VGNG 9: XNA Isn’t So Bad After All

It seems that Gazillion and crew had the foresight to include the XNA runtime with their application so I was actually able to play all of the VGNG games. Before I get to the inevitable conclusion followed by me casting my vote, though, I’d like to say a few words to any VGNG-compo developers that may stumble upon this text;

I have been kind of harsh on some games as providing valuable feedback wasn’t my aim with these posts; rather I have tried to describe some of the games to the limited readership of this blog. While I haven’t enjoyed the actual gameplay of every single game I have played, the many different styles of games and the environments in which they are presented has given me renewed insight into the variation of developers, even among the ones visiting a (arguably narrow) forum such as TIGsource, and for that I owe everyone who participated in the VGNG compo.


Corporate Moped Horde is a game in which you adjust a ramp to allow a bunch of businessmen on mopeds to get to a coffee house by using said ramp to jump past crates. As it is now it is a pretty physics toy that’s reminiscent of Scorched Earth, but a fun game with a lot of potential.

Incomprehensible Penguin Arena is an arena fighter that probably should’ve been tested by several people, although even in single player it’s still pretty amusing. You control a penguin on a disappearing ice block and you’re tasked with collecting fish and pushing the other penguins into the sea where there are whales that eat you if you’re not lucky. Temporary powerups and short “bonus missions” gives this title great potential for a party game.

Masters of Janitor Runner can only be played by two players so I guess I shouldn’t say too much about it. You play a janitor on a looping platform level and your mission is to collect all the cleaning utensils before the other janitor can. As there are no powerups or alternate ways to achieve progress (or hinder your opponent), I would assume it gets boring after awhile.

Narcoleptic Soccer Rush is a soccer game where the players randomly fall asleep. I didn’t feel that particular mechanic added very much to the gameplay, and it’s a bit on the easy side since the enemies doesn’t seem to make any effort to block you (other than the goalie), but still good fun for those of us who enjoyed the NES games “soccer” and “ice hockey” way back when. Also, Narcoleptic Soccer Rush had the XNA runtime included in the installer and gets extra credit since this apparently wasn’t an easy task.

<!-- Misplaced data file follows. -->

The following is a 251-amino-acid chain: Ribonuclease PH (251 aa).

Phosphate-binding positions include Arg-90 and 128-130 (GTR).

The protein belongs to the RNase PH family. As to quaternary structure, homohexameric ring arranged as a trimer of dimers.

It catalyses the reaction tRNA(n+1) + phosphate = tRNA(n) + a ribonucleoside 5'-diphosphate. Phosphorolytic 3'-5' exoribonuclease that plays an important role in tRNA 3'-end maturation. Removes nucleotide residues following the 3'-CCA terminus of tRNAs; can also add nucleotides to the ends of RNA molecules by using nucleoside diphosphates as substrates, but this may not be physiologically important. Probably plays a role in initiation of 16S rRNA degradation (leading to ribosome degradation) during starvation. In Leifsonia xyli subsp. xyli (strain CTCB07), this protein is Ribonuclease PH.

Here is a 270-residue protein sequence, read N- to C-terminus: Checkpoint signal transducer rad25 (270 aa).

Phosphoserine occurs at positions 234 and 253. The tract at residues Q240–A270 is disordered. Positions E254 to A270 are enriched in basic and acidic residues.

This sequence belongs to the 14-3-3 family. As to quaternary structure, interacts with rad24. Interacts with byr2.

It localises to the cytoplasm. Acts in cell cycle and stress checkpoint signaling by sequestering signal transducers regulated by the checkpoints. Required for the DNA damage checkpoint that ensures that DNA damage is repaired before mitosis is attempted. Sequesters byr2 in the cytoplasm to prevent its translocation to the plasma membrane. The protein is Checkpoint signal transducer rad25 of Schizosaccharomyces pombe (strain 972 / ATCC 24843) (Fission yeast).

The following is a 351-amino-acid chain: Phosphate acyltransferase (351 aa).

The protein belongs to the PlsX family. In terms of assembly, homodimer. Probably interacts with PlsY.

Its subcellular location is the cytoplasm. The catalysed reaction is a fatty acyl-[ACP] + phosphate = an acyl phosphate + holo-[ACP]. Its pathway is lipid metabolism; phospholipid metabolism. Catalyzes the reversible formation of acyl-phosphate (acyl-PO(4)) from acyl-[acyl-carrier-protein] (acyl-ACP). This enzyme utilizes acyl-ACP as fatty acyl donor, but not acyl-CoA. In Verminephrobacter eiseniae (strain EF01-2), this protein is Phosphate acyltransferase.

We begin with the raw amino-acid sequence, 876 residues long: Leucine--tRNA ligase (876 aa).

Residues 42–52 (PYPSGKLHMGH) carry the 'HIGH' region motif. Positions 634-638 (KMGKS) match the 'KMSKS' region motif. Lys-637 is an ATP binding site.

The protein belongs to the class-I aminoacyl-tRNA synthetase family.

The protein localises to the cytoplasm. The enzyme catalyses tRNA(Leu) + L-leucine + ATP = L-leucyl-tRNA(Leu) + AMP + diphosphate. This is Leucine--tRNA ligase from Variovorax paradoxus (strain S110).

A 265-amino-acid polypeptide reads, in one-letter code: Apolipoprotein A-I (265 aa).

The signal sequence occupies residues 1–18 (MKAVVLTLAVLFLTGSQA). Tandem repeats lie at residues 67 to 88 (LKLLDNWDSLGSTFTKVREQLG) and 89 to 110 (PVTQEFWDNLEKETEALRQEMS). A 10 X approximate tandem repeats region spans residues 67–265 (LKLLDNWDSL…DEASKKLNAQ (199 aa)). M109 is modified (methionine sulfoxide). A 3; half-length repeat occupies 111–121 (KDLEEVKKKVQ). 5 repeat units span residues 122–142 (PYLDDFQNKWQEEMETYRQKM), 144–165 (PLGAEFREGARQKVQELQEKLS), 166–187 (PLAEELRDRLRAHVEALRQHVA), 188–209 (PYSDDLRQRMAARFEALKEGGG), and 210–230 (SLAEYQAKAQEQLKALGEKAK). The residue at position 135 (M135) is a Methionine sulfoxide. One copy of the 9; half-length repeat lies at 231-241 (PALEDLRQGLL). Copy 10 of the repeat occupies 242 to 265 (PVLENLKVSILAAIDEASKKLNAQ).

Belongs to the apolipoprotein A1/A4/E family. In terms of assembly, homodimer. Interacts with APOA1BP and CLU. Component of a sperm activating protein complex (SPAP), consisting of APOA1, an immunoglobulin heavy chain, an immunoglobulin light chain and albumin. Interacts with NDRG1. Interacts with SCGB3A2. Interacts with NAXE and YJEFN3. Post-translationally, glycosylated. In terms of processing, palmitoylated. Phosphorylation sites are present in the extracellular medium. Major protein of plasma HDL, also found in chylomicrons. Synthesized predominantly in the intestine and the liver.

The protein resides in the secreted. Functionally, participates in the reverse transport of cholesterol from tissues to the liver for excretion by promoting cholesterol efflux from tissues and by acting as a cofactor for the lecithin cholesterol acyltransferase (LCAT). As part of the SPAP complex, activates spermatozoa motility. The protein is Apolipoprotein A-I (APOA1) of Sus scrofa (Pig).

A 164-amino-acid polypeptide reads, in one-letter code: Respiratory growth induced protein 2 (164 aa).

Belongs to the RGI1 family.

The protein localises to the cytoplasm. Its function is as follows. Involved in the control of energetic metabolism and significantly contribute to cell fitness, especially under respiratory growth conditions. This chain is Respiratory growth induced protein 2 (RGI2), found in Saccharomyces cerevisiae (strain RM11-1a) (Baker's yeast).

Russian Landmine Patrol puts you in the shoes of a Russian mine sweeper and charges you with clearing a minefield so that a bunch of farmers can run safely across and get food. The mechanic where you don’t see the mines until you’re almost close enough to disarm them works fairly well, but since the game doesn’t change it gets boring after awhile.

Samurai Railroad Mansion is a Hogan’s Alley type game where you slash enemies before they slash you. Additional depth is added by forcing the player to uphold bushido and not attacking anyone before they attack you. This game was very pretty but also very hard, and not varied enough that I bothered to play it for very long.

Unstoppable Dwarf – Hot Pursuit takes place in a cave and gives you two magic spells (creating barriers and blasting holes in the ground) with which you are supposed to stop a dwarf from destroying some artifacts. The quick movement and repeating textures of this game made me nauseous so I wasn’t able to form a winning strategy before quitting, but it seemed like a pretty monotonous (although, comparatively pretty technically advanced) game.

Super Mario vs. Programming in China, a board game. I happen to like board games, but since it wasn’t a solitaire game setting it up just to play against myself didn’t seem like it would be worth the effort (and since it only took the developer 2 hours to complete, I’m guessing he felt the same way). It seems like Mario is at a slight disadvantage on the level presented due to the many cannons, though.

1 Comment so far

  1. Jean-Francois Bibeau on April 1st, 2008

    Thanks for the insightful post. I’m glad to see a positive outlook on XNA; it certainly hasn’t been an easy experience to release a game with XNA, especially for a competition where it seems we were unknowingly limiting the amount of people that could play the game. Despite our best efforts to create an installer that would stay within a reasonable size, and one that would allow everyone to play, we still came across people that couldn’t play the game. Which saddens us really, since as a developer, you want the amount of work (and love!) you put into a game to reach everyone who wants to play it.

    Anyways, we’ll probably keep developing games with XNA and hopefully the future holds good things (and more competitions!).

    – Zedix (the “crew” part of Narcoleptic Soccer Rush ;))

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Posted on Mar 31/08 by Saint and filed under Gaming culture, General game development, Reflections | 1 Comment »